No One Saw It Coming
Though the Meckering Earthquake wasn’t the largest in Australia (that honour goes to Meeberrie in 1941) it was one of the most devastating earthquakes in Australia.
The 14th of October, 1968, was like any other day in the rural wheatbelt area of Western Australia, except for the one thing. Something was happening deep underground. Huge tectonic plates, which make up the Earth’s outer crust, were suddenly moving. At 10.58am the plates collided at the fault line, 9kms south west of Meckering, sending seismic waves rippling out across the land. People in the area were unaware that the earth was about to erupt and their world was about to change forever. The small warning tremors a week earlier had been pretty much ignored.
Nobody was prepared for what was about to happen. People in the town were going about their daily business, with many enjoying the day off, due to a public holiday. Even the farmer, who noticed his sheep suddenly gather into two large circles with their heads facing in, didn’t suspect a thing. But as the clock ticked over to 10.58, the earth began to shake violently followed by a loud noise. Cracks began appearing along the ground and in the next 40 seconds the town was virtually flattened, in a frightening display of nature’s fury.
Some of the locals, who were in the pub as the earthquake hit, later stood in the car park in disbelief. They were all staring at a heap of rubble where their local watering hole once stood.
Eyewitness reports from locals told of being flung through the air, seeing roads raising, railway lines buckling and the ground opening up before them.
One witness noticed rocks bouncing as much as 50cm off the ground, while another saw a bump rise in the road about 2.5 m high. Some even witnessed the ground wave moving across streets and fields.
When the dust had settled the quake had left a 32km long fault line. The earth on the east side of the fault had moved 7 feet horizontally westward, 5 feet southward and 5 feet upward. Of the 78 buildings (private and commercial) in the town only 18 remained standing.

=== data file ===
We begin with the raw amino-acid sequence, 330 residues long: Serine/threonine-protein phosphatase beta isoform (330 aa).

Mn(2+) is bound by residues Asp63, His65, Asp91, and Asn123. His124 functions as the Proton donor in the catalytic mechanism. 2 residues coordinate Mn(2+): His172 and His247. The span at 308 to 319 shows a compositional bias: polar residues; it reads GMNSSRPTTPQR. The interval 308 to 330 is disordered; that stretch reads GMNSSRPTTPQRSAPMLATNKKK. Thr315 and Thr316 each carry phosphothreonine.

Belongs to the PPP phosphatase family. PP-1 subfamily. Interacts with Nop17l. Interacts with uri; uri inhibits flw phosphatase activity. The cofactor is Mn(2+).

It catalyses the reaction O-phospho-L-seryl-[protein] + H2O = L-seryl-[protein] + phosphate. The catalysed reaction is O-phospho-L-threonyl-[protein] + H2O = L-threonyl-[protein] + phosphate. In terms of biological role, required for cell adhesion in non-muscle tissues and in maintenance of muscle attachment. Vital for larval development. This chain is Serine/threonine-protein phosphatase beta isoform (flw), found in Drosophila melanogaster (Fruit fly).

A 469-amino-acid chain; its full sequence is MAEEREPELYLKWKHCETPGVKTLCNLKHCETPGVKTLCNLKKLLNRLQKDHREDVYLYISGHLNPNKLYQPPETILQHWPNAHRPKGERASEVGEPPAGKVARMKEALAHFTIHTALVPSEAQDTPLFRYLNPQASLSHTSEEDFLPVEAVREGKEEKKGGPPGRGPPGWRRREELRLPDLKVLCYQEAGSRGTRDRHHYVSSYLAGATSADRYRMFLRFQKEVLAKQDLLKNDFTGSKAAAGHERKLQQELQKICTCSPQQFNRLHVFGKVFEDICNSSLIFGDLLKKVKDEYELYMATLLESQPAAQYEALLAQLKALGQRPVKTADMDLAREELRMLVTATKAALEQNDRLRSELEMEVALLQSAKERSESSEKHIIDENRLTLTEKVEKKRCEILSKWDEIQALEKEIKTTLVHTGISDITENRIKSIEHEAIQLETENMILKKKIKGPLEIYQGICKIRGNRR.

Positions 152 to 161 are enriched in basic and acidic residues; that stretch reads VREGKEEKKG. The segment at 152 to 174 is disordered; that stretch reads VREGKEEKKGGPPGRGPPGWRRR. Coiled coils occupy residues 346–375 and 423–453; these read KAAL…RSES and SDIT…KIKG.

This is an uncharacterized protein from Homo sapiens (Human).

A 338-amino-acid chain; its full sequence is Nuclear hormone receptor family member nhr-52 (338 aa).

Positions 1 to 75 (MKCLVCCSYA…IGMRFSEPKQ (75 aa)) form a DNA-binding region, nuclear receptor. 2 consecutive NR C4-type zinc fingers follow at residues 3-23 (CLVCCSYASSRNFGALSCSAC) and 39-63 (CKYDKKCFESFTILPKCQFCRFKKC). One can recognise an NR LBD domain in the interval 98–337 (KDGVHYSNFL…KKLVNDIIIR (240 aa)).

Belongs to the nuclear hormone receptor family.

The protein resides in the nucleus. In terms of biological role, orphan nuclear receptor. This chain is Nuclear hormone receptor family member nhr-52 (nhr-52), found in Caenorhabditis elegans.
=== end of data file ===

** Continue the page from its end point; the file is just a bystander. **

Quake Sends Shivers Across The State
The Meckering earthquake was felt within a 700kms radius and included Geraldton, Kalgoorlie, Esperance, Albany and Perth.
Perth experienced a few incidents during the quake which was felt for about 24 seconds in the metropolitan area. Many of the tall buildings in the city swayed for up to 3 minutes.
A 90kg cross on St Mary’s Cathedral fell to the ground and so too did a few decorative ornaments from the cathedral’s spire. St George’s Cathedral also suffered damage including broken stained glass windows. Even a lane of the Kwinana Freeway had to be closed due to structural damage.
In York the Imperial Hotel’s balcony collapsed. I was living in Northam at the time of the quake but was too young to remember, but my mother has vivid memories of just grabbing me and running out into the middle of the street. She often talks about how her reaction could have so easily put us in danger of falling power lines.
For a few nights following the quake, people in Northam who lived in brick houses were told to sleep outside for fears of another large quake.
Amazingly no one died in the disaster, though some people were admitted to hospital to be treated for broken bones, cuts, abrasions and shock. Many were grateful the Meckering earthquake struck on a public holiday when schools and most businesses were closed.
More than 40 aftershocks were felt in the 24 hours following the earthquake. Many of the tremors registered up to 5 on the Richter Scale. Meckering’s services including road, rail, power, telephone and water supplies were all cut off.
About 6km west of the town two of the Goldfields pipes had burst. Over 120m of pipes had to be re-laid. A section of the damaged pipeline can be found in the Memorial Park. The twisted remains shows the amazing power of this 6.9 earthquake.
Within a few days all the town’s services were back in business. However with in 24 hrs the publican, from the flattened hotel, had sifted through the debris, retrieved the beer and equipment and had set up the “Quakes Arm Hotel” at the service station across the road (bless him).
Today there is only 1.5km remaining of the original 37km fault scarp and the best place to view this is along York Road. Many of the sites were filled in so farming could continue. A different and unique way to view the fault line is by light aircraft. The Northam Aero Club , which is located 30kms from Meckering, offers chartered flights by light aircraft of the area.